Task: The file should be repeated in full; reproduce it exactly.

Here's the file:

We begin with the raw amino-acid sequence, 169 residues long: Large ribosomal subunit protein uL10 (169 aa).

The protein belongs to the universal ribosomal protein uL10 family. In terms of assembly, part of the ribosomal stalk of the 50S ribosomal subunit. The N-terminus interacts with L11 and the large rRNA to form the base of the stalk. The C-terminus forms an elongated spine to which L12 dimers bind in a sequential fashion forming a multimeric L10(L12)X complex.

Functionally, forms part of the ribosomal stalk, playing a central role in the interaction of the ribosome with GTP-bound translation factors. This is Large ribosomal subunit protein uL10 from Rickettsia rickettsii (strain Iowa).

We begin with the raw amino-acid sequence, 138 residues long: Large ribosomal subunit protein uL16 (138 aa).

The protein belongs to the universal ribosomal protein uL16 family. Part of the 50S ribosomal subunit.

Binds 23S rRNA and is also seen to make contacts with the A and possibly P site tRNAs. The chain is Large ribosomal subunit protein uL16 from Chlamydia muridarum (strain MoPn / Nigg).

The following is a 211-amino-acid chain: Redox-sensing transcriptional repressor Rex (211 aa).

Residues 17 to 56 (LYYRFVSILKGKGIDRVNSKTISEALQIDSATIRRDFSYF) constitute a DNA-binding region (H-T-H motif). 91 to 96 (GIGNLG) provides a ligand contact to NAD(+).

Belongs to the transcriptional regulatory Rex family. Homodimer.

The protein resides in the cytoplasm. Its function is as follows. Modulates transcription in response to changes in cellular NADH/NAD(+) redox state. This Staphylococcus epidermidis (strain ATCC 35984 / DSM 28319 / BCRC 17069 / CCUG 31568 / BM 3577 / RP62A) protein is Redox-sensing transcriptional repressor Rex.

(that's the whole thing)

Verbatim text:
We begin with the raw amino-acid sequence, 169 residues long: Large ribosomal subunit protein uL10 (169 aa).

The protein belongs to the universal ribosomal protein uL10 family. In terms of assembly, part of the ribosomal stalk of the 50S ribosomal subunit. The N-terminus interacts with L11 and the large rRNA to form the base of the stalk. The C-terminus forms an elongated spine to which L12 dimers bind in a sequential fashion forming a multimeric L10(L12)X complex.

Functionally, forms part of the ribosomal stalk, playing a central role in the interaction of the ribosome with GTP-bound translation factors. This is Large ribosomal subunit protein uL10 from Rickettsia rickettsii (strain Iowa).

We begin with the raw amino-acid sequence, 138 residues long: Large ribosomal subunit protein uL16 (138 aa).

The protein belongs to the universal ribosomal protein uL16 family. Part of the 50S ribosomal subunit.

Binds 23S rRNA and is also seen to make contacts with the A and possibly P site tRNAs. The chain is Large ribosomal subunit protein uL16 from Chlamydia muridarum (strain MoPn / Nigg).

The following is a 211-amino-acid chain: Redox-sensing transcriptional repressor Rex (211 aa).

Residues 17 to 56 (LYYRFVSILKGKGIDRVNSKTISEALQIDSATIRRDFSYF) constitute a DNA-binding region (H-T-H motif). 91 to 96 (GIGNLG) provides a ligand contact to NAD(+).

Belongs to the transcriptional regulatory Rex family. Homodimer.

The protein resides in the cytoplasm. Its function is as follows. Modulates transcription in response to changes in cellular NADH/NAD(+) redox state. This Staphylococcus epidermidis (strain ATCC 35984 / DSM 28319 / BCRC 17069 / CCUG 31568 / BM 3577 / RP62A) protein is Redox-sensing transcriptional repressor Rex.